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Liss, M.A., Johnson, J.R., Porter, S.B., et al. (2014) Clinical and Microbiological Determinants of Infection after Transrectal Prostate Biopsy. Clinical Infectious Diseases, 60, 979-987.

has been cited by the following article:

  • TITLE: Initial Antibiotic Selection of Patients Presenting with Infection after Transrectal Prostate Biopsy Leading to a Quality Improvement Initiative

    AUTHORS: Steven R. Madsen, Elizabeth Rourke, Stephen Overholser, Michael A. Liss

    KEYWORDS: Prostate Biopsy, Infection, Antibiotic Resistance, Fluoroquinolone

    JOURNAL NAME: Open Journal of Urology, Vol.7 No.8, August 18, 2017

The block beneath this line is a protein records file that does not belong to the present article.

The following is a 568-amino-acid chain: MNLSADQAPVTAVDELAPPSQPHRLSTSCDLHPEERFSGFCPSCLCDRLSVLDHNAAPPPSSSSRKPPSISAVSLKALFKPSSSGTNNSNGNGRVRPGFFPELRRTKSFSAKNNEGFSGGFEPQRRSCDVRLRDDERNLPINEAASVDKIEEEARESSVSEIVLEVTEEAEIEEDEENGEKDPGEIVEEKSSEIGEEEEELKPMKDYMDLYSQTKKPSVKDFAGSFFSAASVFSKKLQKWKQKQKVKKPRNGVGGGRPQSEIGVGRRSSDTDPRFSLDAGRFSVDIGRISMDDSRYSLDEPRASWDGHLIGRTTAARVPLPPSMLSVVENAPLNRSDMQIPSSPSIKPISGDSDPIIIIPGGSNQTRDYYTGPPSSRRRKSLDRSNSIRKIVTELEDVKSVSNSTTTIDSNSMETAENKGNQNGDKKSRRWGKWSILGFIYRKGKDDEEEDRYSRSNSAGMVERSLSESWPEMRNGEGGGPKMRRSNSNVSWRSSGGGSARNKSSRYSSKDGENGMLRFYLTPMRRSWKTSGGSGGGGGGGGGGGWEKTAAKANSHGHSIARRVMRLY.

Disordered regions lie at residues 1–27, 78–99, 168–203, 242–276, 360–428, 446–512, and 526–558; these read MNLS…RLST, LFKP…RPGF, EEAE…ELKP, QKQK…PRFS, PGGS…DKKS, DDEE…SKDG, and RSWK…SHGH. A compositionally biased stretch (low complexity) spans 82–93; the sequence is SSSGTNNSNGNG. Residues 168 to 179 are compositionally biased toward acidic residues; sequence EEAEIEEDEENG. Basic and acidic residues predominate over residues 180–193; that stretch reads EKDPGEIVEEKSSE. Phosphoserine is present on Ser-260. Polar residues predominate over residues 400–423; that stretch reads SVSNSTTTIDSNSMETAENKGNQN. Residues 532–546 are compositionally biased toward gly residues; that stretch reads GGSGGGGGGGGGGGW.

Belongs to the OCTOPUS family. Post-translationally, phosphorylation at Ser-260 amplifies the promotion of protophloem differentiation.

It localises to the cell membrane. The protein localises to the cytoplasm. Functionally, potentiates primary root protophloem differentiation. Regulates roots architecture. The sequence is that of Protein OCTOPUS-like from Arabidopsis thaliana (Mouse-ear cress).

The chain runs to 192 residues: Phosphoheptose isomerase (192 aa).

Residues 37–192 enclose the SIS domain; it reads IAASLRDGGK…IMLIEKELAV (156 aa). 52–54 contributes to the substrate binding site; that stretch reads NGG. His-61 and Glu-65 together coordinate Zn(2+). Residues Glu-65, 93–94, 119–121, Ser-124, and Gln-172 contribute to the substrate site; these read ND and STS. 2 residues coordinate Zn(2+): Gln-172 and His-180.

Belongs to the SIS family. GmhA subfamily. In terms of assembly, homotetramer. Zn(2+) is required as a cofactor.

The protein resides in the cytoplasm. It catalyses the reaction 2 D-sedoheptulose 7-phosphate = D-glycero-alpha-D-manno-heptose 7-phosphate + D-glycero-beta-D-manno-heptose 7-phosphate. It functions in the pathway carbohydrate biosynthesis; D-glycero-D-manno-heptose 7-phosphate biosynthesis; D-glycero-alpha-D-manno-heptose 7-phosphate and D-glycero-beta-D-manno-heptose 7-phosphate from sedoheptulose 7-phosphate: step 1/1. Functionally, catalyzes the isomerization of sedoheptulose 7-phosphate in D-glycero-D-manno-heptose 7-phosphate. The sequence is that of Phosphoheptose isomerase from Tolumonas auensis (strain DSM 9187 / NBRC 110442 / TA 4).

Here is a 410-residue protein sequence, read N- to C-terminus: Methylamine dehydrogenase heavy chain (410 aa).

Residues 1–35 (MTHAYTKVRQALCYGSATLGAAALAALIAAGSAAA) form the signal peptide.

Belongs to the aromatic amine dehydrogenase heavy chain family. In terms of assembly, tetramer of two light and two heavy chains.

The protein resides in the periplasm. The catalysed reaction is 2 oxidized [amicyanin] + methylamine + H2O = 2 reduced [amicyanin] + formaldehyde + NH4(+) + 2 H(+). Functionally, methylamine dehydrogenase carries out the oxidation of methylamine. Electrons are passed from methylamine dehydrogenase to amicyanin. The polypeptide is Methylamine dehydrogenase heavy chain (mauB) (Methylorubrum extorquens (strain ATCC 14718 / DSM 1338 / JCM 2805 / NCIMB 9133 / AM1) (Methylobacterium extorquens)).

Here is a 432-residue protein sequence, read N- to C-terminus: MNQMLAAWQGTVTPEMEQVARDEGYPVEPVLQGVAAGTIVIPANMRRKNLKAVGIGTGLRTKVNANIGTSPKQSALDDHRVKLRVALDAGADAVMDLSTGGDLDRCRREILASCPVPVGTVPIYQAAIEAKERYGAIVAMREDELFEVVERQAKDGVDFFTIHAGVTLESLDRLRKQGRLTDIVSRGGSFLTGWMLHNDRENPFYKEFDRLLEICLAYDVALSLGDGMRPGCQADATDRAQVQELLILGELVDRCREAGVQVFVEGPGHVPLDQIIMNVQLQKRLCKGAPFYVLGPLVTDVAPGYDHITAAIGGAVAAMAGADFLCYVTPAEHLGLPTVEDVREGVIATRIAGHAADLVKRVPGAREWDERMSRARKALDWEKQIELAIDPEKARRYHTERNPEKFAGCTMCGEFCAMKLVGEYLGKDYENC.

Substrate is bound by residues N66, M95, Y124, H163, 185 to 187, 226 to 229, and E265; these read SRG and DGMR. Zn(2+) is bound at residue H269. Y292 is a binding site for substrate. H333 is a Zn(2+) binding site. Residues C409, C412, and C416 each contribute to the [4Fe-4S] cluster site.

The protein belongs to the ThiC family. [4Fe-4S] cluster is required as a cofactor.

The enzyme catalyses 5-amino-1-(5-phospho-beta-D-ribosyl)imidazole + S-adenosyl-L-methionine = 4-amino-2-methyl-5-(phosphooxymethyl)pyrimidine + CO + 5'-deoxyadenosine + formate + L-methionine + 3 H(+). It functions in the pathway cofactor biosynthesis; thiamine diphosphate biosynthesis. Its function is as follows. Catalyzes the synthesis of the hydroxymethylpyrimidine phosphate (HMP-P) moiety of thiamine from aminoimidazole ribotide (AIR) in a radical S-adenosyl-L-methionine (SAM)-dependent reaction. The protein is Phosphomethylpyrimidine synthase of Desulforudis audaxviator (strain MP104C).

ABSTRACT: Background: The incidence of infection associated with transrectal prostate biopsy has been increasing largely due to fluoroquinolone resistance (FQR). Purpose: To identify the antibiotic prescribing patterns employed when men seek medical professionals due to infectious complications of prostate biopsy, and employ a quality improvement initiative to improve antibiotic selection. Methods: A retrospective review determined the percentage of patients who presented to the emergency department (ED) after TRUS biopsy, and whether they were given appropriate antibiotic therapy. Prospective quality improvement was initiated by obtaining cultures via rectal swab at the time of transrectal biopsy in order to allow culture results and fluoroquinolone sensitivities to be available in the electronic medical record. The provider to guide antibiotic selection if the patient returned with infection symptoms could utilize the data. Findings: From 10/2009 to 6/2014, 0.5% (9/1724) of patients who underwent TRUS prostate biopsy returned to the ED with infection. Seven patients had complete data and 4 (0.57%) were given appropriate initial antibiotic treatment. To improve antibiotic selection, the 119 men who underwent rectal swab culture prior to biopsy 19.3% (23/119) showed FQR on rectal culture. 4% (5/119) were hospitalized with infection, demonstrating a significant increase in infection incidence from retrospective chart review (0.5% to 4%, p = 0.0013). Of these 5 men, 60% (3/5) had FQR on rectal culture. Conclusions: Rectal culture at the time of biopsy may lead to faster recognition of resistant bacteria when presented with prostate biopsy infection.